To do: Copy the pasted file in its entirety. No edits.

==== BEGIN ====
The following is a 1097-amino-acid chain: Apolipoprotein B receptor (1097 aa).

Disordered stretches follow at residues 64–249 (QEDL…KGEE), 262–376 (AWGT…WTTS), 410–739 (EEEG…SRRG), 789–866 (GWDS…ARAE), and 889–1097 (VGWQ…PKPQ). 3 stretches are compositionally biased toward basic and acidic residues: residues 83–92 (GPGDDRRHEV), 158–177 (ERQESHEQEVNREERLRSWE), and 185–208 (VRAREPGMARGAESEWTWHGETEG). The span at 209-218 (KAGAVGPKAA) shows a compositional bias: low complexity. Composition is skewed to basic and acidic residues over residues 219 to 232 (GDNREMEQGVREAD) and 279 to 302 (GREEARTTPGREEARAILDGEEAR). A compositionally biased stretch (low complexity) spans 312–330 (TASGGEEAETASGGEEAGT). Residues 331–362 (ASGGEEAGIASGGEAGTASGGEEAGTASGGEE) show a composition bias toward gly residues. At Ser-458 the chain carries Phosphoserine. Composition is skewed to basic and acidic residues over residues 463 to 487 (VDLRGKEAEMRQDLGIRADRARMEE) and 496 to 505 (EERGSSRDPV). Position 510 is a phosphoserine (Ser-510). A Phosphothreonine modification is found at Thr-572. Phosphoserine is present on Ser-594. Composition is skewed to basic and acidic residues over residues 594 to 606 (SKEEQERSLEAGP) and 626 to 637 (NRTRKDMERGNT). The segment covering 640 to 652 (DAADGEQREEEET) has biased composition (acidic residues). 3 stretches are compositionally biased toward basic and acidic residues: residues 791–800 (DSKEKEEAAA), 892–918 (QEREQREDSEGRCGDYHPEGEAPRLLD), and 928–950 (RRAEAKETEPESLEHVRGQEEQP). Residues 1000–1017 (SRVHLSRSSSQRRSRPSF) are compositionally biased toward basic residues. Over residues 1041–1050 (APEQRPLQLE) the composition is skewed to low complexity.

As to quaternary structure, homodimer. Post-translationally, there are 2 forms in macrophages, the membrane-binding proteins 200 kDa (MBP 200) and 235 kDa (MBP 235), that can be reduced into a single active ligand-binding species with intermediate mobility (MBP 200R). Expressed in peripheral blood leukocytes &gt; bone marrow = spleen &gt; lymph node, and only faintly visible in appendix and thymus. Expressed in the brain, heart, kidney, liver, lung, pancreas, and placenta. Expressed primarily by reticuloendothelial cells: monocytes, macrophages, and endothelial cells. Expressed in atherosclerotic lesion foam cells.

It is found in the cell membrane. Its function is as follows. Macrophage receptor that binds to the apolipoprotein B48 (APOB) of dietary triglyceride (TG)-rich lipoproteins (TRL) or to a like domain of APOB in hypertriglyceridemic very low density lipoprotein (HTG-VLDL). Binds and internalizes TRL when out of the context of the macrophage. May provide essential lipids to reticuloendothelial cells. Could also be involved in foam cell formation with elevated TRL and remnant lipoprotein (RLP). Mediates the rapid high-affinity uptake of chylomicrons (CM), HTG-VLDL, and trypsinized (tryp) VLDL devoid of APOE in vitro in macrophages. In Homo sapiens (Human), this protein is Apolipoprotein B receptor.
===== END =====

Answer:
The following is a 1097-amino-acid chain: Apolipoprotein B receptor (1097 aa).

Disordered stretches follow at residues 64–249 (QEDL…KGEE), 262–376 (AWGT…WTTS), 410–739 (EEEG…SRRG), 789–866 (GWDS…ARAE), and 889–1097 (VGWQ…PKPQ). 3 stretches are compositionally biased toward basic and acidic residues: residues 83–92 (GPGDDRRHEV), 158–177 (ERQESHEQEVNREERLRSWE), and 185–208 (VRAREPGMARGAESEWTWHGETEG). The span at 209-218 (KAGAVGPKAA) shows a compositional bias: low complexity. Composition is skewed to basic and acidic residues over residues 219 to 232 (GDNREMEQGVREAD) and 279 to 302 (GREEARTTPGREEARAILDGEEAR). A compositionally biased stretch (low complexity) spans 312–330 (TASGGEEAETASGGEEAGT). Residues 331–362 (ASGGEEAGIASGGEAGTASGGEEAGTASGGEE) show a composition bias toward gly residues. At Ser-458 the chain carries Phosphoserine. Composition is skewed to basic and acidic residues over residues 463 to 487 (VDLRGKEAEMRQDLGIRADRARMEE) and 496 to 505 (EERGSSRDPV). Position 510 is a phosphoserine (Ser-510). A Phosphothreonine modification is found at Thr-572. Phosphoserine is present on Ser-594. Composition is skewed to basic and acidic residues over residues 594 to 606 (SKEEQERSLEAGP) and 626 to 637 (NRTRKDMERGNT). The segment covering 640 to 652 (DAADGEQREEEET) has biased composition (acidic residues). 3 stretches are compositionally biased toward basic and acidic residues: residues 791–800 (DSKEKEEAAA), 892–918 (QEREQREDSEGRCGDYHPEGEAPRLLD), and 928–950 (RRAEAKETEPESLEHVRGQEEQP). Residues 1000–1017 (SRVHLSRSSSQRRSRPSF) are compositionally biased toward basic residues. Over residues 1041–1050 (APEQRPLQLE) the composition is skewed to low complexity.

As to quaternary structure, homodimer. Post-translationally, there are 2 forms in macrophages, the membrane-binding proteins 200 kDa (MBP 200) and 235 kDa (MBP 235), that can be reduced into a single active ligand-binding species with intermediate mobility (MBP 200R). Expressed in peripheral blood leukocytes &gt; bone marrow = spleen &gt; lymph node, and only faintly visible in appendix and thymus. Expressed in the brain, heart, kidney, liver, lung, pancreas, and placenta. Expressed primarily by reticuloendothelial cells: monocytes, macrophages, and endothelial cells. Expressed in atherosclerotic lesion foam cells.

It is found in the cell membrane. Its function is as follows. Macrophage receptor that binds to the apolipoprotein B48 (APOB) of dietary triglyceride (TG)-rich lipoproteins (TRL) or to a like domain of APOB in hypertriglyceridemic very low density lipoprotein (HTG-VLDL). Binds and internalizes TRL when out of the context of the macrophage. May provide essential lipids to reticuloendothelial cells. Could also be involved in foam cell formation with elevated TRL and remnant lipoprotein (RLP). Mediates the rapid high-affinity uptake of chylomicrons (CM), HTG-VLDL, and trypsinized (tryp) VLDL devoid of APOE in vitro in macrophages. In Homo sapiens (Human), this protein is Apolipoprotein B receptor.